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J Nutr Health Aging. 2016;20(8):806-815.

Prevalence of and Risk Factors for Dysphagia in the Community Dwelling Elderly: A Systematic Review.

Author information

1
Aarthi Madhavan, Department of Speech, Language, and Hearing Sciences, University of Florida, PO Box 100174, Gainesville, FL 32610, aarthimadhavan@phhp.ufl.edu.

Abstract

OBJECTIVES:

This review clarifies current information regarding the prevalence of and risk factors associated with dysphagia (swallowing disorders) in the community dwelling elderly (CDE). A better understanding of prevalence and characteristics of dysphagia in the CDE will help to determine the scope of this problem. Understanding the scope of dysphagia is a critical first step towards early identification, management, and prevention of dysphagia related morbidities in the CDE.

METHODS:

Studies identified from multiple electronic databases (MEDLINE (Pubmed), PsychInfo, Google Scholar, EBSCO, PROQUEST, Web of Science and WorldCat dissertations and theses) evaluating prevalence and risk factors for dysphagia in the CDE were reviewed. Data from all eligible studies were abstracted by the first author and independently reviewed by two raters, using the Newcastle-Ottawa scale (NOS).

RESULTS:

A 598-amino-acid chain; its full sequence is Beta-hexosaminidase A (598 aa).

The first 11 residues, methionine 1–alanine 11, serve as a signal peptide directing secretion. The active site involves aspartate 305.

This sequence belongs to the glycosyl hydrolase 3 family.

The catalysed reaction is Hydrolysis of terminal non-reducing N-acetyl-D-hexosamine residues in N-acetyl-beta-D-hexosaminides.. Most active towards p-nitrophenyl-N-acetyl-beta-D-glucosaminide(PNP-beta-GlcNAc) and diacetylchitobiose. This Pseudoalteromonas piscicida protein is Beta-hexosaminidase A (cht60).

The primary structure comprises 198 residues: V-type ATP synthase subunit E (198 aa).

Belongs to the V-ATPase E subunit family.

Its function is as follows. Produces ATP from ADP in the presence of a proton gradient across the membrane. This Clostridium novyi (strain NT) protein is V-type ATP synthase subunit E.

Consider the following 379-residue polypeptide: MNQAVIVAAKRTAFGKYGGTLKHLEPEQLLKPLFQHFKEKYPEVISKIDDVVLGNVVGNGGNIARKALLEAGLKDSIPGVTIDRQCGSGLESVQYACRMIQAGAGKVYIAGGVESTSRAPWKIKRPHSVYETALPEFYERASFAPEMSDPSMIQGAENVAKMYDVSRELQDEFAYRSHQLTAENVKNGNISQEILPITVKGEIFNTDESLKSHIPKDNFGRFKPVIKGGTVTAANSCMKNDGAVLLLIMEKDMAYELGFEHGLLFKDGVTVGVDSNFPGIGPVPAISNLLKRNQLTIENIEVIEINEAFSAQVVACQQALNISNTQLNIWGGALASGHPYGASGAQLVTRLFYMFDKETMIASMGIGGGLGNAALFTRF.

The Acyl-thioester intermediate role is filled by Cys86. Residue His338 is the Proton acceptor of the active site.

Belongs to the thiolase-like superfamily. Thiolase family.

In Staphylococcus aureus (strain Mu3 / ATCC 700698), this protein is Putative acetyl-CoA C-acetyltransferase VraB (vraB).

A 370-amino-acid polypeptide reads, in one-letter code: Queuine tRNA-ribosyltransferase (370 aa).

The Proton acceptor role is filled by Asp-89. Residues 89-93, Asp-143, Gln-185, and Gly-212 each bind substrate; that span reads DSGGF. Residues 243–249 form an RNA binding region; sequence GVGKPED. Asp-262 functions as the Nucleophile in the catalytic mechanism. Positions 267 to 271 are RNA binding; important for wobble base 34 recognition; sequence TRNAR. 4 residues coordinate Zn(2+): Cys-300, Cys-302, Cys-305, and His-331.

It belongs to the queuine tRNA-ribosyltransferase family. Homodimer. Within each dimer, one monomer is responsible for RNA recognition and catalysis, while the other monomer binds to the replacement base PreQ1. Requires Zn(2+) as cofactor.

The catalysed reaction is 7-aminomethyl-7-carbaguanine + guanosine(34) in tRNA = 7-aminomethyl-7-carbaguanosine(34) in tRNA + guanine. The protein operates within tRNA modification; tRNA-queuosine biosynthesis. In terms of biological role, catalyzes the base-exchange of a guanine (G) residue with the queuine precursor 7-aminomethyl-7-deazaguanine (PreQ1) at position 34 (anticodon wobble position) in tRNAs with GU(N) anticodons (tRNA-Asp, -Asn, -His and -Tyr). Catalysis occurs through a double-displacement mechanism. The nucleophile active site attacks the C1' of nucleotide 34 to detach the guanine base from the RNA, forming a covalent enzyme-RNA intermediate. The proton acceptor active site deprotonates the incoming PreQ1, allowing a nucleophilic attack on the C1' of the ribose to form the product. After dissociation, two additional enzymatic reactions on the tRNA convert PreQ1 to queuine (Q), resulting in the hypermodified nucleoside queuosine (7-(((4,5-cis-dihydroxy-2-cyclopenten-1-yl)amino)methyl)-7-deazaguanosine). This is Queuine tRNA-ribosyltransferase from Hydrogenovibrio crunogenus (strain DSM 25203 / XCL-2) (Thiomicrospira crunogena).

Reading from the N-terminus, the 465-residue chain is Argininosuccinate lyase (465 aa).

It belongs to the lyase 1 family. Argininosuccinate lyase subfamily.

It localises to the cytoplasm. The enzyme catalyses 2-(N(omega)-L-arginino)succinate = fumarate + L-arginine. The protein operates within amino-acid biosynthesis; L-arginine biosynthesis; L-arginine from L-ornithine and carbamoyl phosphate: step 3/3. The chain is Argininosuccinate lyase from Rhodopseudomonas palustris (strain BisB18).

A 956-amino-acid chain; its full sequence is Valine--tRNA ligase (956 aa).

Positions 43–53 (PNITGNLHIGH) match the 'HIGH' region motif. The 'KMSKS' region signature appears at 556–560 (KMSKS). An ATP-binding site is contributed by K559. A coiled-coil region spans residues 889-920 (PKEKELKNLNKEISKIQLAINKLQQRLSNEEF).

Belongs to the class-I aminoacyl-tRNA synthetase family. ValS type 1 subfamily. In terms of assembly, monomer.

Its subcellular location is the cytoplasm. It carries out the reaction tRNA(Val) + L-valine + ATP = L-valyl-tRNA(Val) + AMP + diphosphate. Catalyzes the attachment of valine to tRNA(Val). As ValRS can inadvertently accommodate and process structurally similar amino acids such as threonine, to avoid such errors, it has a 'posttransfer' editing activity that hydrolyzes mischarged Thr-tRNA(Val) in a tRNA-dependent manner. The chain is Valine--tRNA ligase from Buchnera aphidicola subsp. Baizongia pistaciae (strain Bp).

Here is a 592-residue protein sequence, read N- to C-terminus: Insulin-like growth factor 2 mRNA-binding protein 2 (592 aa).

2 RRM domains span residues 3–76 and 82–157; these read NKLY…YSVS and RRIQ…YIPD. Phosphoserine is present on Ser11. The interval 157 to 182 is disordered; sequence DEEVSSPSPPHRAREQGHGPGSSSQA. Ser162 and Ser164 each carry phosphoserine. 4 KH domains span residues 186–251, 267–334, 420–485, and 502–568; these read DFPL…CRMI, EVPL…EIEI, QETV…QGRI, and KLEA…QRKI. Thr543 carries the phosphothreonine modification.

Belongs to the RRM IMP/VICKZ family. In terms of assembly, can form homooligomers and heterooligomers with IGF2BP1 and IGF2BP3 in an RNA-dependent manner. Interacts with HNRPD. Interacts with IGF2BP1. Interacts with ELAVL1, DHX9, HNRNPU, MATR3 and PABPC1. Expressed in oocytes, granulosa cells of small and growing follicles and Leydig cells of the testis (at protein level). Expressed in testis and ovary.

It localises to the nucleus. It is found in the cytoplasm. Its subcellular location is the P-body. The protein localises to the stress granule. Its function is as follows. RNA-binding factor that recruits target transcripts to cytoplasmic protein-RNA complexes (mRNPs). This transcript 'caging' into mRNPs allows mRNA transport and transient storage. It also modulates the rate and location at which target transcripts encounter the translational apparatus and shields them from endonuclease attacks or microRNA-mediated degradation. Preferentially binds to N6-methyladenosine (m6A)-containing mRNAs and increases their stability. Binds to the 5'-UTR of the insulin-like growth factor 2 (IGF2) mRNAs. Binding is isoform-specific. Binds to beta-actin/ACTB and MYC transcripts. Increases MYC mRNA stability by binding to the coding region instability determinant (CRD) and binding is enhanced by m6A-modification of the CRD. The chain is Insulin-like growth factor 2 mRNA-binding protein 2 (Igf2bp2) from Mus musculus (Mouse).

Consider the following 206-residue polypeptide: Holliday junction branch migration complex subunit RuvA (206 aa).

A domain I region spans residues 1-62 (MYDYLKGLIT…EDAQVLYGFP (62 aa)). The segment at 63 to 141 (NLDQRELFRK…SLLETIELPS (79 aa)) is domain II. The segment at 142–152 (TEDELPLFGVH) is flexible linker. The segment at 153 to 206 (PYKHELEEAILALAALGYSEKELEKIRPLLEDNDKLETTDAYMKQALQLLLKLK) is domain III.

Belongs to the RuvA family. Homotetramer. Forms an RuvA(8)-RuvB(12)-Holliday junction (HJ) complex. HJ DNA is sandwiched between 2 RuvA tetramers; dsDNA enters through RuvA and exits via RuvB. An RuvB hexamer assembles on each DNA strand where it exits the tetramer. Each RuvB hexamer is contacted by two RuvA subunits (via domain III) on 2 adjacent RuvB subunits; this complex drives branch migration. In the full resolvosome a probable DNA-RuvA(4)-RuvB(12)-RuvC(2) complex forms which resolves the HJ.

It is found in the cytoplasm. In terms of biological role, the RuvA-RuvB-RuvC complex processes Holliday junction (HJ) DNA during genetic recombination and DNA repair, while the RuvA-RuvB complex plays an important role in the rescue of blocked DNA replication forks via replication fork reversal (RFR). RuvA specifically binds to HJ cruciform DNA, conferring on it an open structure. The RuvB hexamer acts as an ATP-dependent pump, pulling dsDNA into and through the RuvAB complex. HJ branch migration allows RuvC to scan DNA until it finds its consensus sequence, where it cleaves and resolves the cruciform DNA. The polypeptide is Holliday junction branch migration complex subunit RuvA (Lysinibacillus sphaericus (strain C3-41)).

15 studies (n = 9947 participants) were eligible for inclusion. Studies included were all observational: 14 cross-sectional and 1 prospective cohort. Significant heterogeneity was observed in methodology among studies of dysphagia in the CDE. The average NOS study quality rating was 4.54 points (SD: 0.9), with a mode of 4 points (range 3-6). Only 6 of the 15 studies were identified as high quality research studies, with a mean of 5.33 points (SD: 0.47). Among reviewed studies, the prevalence of swallowing difficulty in the CDE ranged from 5% to 72%. However, the average prevalence of dysphagia estimated from the 6 high quality studies was 15%. Reported risk factors associated with dysphagia include advancing age; history of clinical disease; and physical frailty, including reduced ability to carry out activities of daily living.

CONCLUSION:

Research on dysphagia in CDE is modest and consists mostly of observational studies with diverse methodology. However, prevalence rate of 15% from the high quality research suggests a significant public health impact of this impairment. Identification of specific risk factors that cause dysphagia in the CDE is premature, given the rigor of published studies. Future research efforts should focus on developing a valid definition and assessment of dysphagia in this population before clarifying causative risk factors.

PMID:
27709229
DOI:
10.1007/s12603-016-0712-3
[Indexed for MEDLINE]

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